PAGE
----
What are the most prominent social issues in As I Lay Dying?

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Although race is an overwhelmingly important theme on William Faulkner's work, it is more of a background issue in As I Lay Dying than in his other novels. However, racial inequality for Faulkner was one of the defining issues of the South and was central to his characters' sense...

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Although race is an overwhelmingly important theme on William Faulkner's work, it is more of a background issue in As I Lay Dying than in his other novels. However, racial inequality for Faulkner was one of the defining issues of the South and was central to his characters' sense of identity.

Gender roles were also important for Faulkner. While Faulkner was not as deeply concerned about gender inequality as about race, he still movingly portrayed the effects of patriarchy in limiting the choices of female characters. Even women who are the victims of violence or spousal abuse stay in toxic situations due to lack of alternatives. Addie was trapped in a marriage in which she was unhappy and served almost as an unpaid servant.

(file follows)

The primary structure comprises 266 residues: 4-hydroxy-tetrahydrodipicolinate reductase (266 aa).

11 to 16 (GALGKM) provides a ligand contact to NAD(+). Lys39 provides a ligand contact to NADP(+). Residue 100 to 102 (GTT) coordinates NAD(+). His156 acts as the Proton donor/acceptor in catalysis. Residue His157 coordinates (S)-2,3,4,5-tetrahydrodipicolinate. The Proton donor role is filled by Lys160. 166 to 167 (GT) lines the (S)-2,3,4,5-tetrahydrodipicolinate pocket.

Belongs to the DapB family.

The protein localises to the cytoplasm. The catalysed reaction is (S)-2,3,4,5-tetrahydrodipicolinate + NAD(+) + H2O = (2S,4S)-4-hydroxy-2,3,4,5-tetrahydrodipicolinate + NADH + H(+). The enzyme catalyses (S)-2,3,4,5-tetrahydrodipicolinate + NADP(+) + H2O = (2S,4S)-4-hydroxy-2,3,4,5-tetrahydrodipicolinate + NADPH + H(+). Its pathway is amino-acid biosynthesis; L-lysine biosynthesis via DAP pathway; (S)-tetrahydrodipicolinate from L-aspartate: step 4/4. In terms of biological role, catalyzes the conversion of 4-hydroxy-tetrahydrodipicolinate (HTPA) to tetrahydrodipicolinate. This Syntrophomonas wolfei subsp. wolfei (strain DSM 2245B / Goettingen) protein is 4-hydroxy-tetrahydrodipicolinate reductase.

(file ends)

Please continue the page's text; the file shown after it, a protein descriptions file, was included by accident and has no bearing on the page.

Dewey Dell Bundren is a rape survivor seeking an illegal abortion. Poverty and laws both prevent her from having access to safe abortion despite being a teenage rape survivor. She also illustrates the problem of teen pregnancy and the way it can trap girls in a cycle of poverty and abuse.

Extreme poverty affects all the characters in the novel, limiting their choices and their ability to get adequate medical care, food, shelter, and other basics of life.

Mental health issues are prominent in the story of Darl Bundren and the way he is stigmatized by his family, although, as is true with other Faulkner characters, his apparent feeblemindedness belies a distinctive level of insight and empathy.

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The main social issues highlighted in Faulkner's As I Lay Dying are poverty and the oppression of women.